April 9, 2019

Accident Benefits Updates: Egg Incident

In Gilbraith v. Intact Insurance Company (2019 ONSC 1875), Intact brought a Summary Judgment Motion to dismiss Ms. Gilbraith’s claim.  She had been seriously injured following an unusual chain of events that she claimed was an “accident” as defined in the Insurance Act.  On April 11, 2014 she and a friend were walking when she was struck in the eye by an egg, thrown from a passing carwhich fled the scene.  As a result, Ms. Gilbraith lost central vision in her right eye.

Ms. Gilbraith started an accident benefits claim under the Family Protection Coverage Endorsement (OPCF 44) of her father’s auto policy with Intact, which provides coverage in unidentified driver cases.  Intact refused to pay for her treatment, claiming that she had not suffered an “accident”, but had been a victim of assault. The parties failed to resolve this dispute at mediation, and a hearing was held at the Licence Appeal Tribunal (LAT) early in 2018.

At the LAT hearing, Adjudicator Ferguson agreed with Intact, and dismissed the claim.  In reaching this decision, he applied a two-part test from a 2004 Ontario Court of Appeal case called Greenhalgh v. ING:

  1. Did the incident arise out of the use or operation of an automobile? and
  2. Did such use or operation of an automobile directly cause the impairment?

The Adjudicator felt that Ms. Gilbraith’s injury was caused by the intentional act of throwing an egg, and the fact that it was thrown from a car was incidental to the injury.

This is not the correct test to determine whether an “accident” has occurred.  The actual test is set out in a 2007 Supreme Court case called Vytlingam (whichAdjudicator Ferguson mentions in his reasons). The Vytlingam test asks:

  1. Did the incident occur in the course of the ordinary and well-known  activities of automobiles?
  2. Was there an unbroken chain of causation linking the claimed loss or injuries to the use and operation of the motor vehicle, which is shown to be more than simply fortuitous?

This “modified causation” test expands the range of activities that might lead to an accident involving a motor vehicle.  Rather than challenge the LAT decision, Ms. Gilbraith commenced the present court case.  She also sued the Superintendent of Financial Services seeking uninsured coverage from the Motor Vehicle Accident Claims Fund if Intact was successful.

Intact (and the Superintendent) moved for summary judgment dismissing the claim, arguing that there was no genuine issue requiring a trial of the matter.   It repeated its position that the egg throwing was an intentional act, and the fact that the assailant was in a car was not determinative. It claimed that Ms. Gilbraith’s case was analogous to the unsuccessful plaintiffs’ in Vytlingamand in Russo v. John Doe, a 2009 Court of Appeal case.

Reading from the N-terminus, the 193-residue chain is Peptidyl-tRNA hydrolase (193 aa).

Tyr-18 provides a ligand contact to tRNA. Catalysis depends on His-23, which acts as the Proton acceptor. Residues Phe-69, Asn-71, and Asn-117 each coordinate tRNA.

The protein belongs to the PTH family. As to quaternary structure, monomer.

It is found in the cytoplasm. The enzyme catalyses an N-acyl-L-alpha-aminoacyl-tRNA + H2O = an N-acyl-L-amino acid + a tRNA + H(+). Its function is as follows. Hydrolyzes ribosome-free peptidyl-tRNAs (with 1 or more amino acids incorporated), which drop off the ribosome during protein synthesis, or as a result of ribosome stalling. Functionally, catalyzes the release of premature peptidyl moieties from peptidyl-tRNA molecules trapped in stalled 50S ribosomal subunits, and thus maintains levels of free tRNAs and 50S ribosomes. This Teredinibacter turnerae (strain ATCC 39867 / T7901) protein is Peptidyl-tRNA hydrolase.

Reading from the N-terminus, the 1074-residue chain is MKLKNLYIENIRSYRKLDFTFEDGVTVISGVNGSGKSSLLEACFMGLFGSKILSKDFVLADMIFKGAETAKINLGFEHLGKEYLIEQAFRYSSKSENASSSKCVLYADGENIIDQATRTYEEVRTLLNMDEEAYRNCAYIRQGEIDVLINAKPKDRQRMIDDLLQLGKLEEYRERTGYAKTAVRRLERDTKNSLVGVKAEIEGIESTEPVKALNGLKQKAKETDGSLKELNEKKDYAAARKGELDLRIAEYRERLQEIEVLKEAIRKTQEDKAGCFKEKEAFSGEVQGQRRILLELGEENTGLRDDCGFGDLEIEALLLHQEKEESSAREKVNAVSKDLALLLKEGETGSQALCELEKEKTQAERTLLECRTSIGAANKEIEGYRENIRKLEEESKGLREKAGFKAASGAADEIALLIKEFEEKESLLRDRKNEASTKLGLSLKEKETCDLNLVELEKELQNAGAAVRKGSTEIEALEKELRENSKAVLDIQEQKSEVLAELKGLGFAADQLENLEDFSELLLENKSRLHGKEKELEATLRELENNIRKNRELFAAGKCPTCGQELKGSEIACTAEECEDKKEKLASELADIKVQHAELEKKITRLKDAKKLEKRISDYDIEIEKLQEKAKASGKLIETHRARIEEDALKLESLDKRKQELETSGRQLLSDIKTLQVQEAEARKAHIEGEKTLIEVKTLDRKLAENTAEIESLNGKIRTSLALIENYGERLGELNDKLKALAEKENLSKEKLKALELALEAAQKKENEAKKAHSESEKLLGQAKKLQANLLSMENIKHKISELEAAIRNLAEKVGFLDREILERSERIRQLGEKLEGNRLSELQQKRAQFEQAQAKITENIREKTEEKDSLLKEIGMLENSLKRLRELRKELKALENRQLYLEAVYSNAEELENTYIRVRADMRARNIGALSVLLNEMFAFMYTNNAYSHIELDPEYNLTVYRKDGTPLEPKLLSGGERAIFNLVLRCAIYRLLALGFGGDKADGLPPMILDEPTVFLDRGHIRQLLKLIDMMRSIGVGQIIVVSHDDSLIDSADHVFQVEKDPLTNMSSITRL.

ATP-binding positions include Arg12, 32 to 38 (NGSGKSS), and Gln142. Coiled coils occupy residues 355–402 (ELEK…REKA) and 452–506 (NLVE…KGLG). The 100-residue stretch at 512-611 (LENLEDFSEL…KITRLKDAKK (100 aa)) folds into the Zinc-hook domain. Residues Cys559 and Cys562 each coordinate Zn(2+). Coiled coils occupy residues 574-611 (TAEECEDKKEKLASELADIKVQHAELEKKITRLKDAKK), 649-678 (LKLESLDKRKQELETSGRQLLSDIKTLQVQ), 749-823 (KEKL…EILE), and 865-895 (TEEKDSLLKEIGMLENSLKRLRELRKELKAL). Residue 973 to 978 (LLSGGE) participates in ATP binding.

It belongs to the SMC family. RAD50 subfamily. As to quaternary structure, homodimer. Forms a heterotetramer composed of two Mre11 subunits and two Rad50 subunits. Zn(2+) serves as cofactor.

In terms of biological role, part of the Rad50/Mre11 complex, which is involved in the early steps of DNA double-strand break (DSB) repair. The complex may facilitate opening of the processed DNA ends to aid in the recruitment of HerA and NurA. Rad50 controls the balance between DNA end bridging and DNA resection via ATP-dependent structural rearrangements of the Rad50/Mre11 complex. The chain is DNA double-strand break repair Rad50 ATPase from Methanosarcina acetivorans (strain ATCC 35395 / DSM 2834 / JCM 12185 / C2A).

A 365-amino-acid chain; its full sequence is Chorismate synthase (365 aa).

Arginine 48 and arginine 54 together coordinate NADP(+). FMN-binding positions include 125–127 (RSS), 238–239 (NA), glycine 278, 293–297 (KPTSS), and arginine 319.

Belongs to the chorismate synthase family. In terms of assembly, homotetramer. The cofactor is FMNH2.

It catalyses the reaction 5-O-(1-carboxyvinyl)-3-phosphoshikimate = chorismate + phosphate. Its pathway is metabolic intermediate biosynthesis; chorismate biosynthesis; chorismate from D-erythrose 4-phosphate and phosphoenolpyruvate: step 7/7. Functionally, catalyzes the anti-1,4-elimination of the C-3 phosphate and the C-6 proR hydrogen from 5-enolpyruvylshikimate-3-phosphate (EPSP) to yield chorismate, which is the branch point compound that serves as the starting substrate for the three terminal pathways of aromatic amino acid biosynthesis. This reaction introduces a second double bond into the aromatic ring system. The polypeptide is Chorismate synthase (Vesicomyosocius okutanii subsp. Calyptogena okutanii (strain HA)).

InVytlingam, the tortfeasors used a car to transport a large rock to an overpass.  They exited the car and dropped the rock into oncoming traffic, ultimately causing catastrophic injuries to the Vytlingams.  The Supreme Court held that although transporting items including rocks was an ordinary and well-known use of automobiles, the chain of causation was broken when the tortfeasors exited the car.  The act that caused the injuries was entirely separate from the use or operation of the car.

In Russo, Ms. Russo was rendered paraplegic after being caught in the cross-fire of a “drive-by” shooting.  Again, the purpose test was met, as cars are indeed used for illegal activities. And again, the Court held that the modified causation test was not satisfied.  The shooting was a distinct and intervening act completely independent from the use or operation of the van. Although it was described as a “drive-by”, the Court found that this merely meant that the van “created an opportunity in time and space for damage to be inflicted”.

Ms. Gilbraith presented the novel argument that the moving vehicle’s velocity added significantly to the force of the egg’s impact, and that if the car had been either stationary, or even proceeding at the 50km/h speed limit, she would not have sustained the life-changing injury to her eye.  In support, she submitted a biomechanical engineering report that explained the relative forces.

If, as the report claimed, the added force imparted by the car’s velocity was the determining factor in the extent of the damage to Ms. Gilbraith’s eye, then the use or operation of the vehicle was a cause of the injury- whereas Ms. Russo’s spinal injury was caused by a bullet and was not influenced significantly (if at all) by the van’s velocity.

On a Summary Judgment motion, an expert report cannot be admitted for the truth of its contents unless the other party has had an opportunity to cross-examine.  Since this had not happened, Ms. Gilbraith could not rely on her expert’s opinion. However, Justice Sosna held that the report’s unproven claimswere sufficient to demonstrate that there was a genuine issue requiring a trial.  Therefore, he held in Ms. Gilbraith’s favour.

If you have been seriously injured in an accident involving the direct or indirect use or operation of a motor vehicleand have questions about this case or your accident benefits claim in general, we are pleased to offer a free consultation.  Campisi LLP– “Clients First, ExcellenceAlways!”

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